Publication Date

2014-04-30

Availability

Embargoed

Embargo Period

2016-04-30

Degree Type

Dissertation

Degree Name

Doctor of Philosophy (PHD)

Department

Public Health Sciences (Medicine)

Date of Defense

2014-03-24

First Committee Member

David J. Lee

Second Committee Member

Lora E. Fleming

Third Committee Member

Guillermo Prado

Fourth Committee Member

Peter Muennig

Fifth Committee Member

Sharon L. Christ

Abstract

The proportion of adults aged 65 years and over in the U.S. population is rapidly increasing due to increasing longevity, as well as decreasing fertility rates. As a result, adults aged 65+ constitute the fastest growing group among workers, and this trend is projected to continue as the baby boomer generation enters retirement age. The positive effects of employment at older age on health has been suggested by previous research, however no comprehensive examination of health status of older workers has been conducted. In addition, the effect of employment at older age on such important health outcomes as health-related qualityof life (HRQL), healthcare use, and healthcare utilization has not been well examined. Finally, the effect of occupation on health outcomes of older workers has been virtually ignored. This study fills this important gap in literature using nationally-representative data and complex statistical modeling techniques, such as structural equation modeling. Using the data from the 1997-2011 National Health Interview Survey (NHIS) and the 2000-2009 Medical Expenditure Panel Survey (MEPS), we found that older workers are generally healththier than the non-workers, with those in more physically demanding occupations (farm, service, and blue collar workers) reporting the best health. Workers in these occupations reported the fewest number of functional limitations and prior diagnoses of chronic illness, and had the highest mental health and overall HRQL scores. They were however just as likely as the white collar workers to rate their health as good or better, and had the same physical HRQL scores. Only service workers had lower healthcare expenditures than other working older adults, which could be explained by poorer healthcare access in this occupation. Unemployment at older age was however among the strongest predictors of increased healthcare costs, poorest HRQL, and poor health outcomes on all other measures. In agreement with previous literature, we find a strong association between later life employment and improved health outcomes. Our results suggest a certain degree of healthy worker effect (e.g. in lower number of chronic health conditions in workers), as well as beneficial effect of employment on health at older age (e.g. improved mental HRQL scores among workers in physical occupations in the absence of differences between workers on physical HRQL scores). We discuss the implications of the results and provide suggestions for potential policy measures aimed at improvement of older adult work opportunities.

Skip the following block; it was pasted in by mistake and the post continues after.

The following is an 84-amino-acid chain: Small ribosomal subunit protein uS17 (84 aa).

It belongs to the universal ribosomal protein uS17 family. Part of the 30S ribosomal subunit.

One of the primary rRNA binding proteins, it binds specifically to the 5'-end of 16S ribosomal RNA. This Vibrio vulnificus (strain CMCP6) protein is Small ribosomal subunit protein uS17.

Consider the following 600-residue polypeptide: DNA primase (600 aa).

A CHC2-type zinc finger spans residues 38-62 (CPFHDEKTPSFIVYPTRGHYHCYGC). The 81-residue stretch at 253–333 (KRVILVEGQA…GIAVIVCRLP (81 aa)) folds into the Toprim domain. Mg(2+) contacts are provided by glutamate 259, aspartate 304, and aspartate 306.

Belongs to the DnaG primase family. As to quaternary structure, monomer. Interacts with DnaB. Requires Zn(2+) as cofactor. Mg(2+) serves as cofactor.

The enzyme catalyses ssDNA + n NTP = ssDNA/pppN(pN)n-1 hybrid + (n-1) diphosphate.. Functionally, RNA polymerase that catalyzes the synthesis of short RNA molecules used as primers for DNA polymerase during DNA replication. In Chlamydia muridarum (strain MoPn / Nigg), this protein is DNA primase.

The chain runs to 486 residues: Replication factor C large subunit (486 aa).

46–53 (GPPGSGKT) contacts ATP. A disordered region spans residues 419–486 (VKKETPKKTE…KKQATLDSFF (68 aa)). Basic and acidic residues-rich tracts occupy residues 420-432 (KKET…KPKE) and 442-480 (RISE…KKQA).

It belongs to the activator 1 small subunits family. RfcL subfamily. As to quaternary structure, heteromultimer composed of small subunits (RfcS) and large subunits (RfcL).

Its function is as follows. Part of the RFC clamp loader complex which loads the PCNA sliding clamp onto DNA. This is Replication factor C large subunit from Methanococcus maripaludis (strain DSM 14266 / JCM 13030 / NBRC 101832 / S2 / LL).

Keywords

older workers; national health interview survey; medical expenditure panel survey; health-related quality of life; health status; healthcare expenditures

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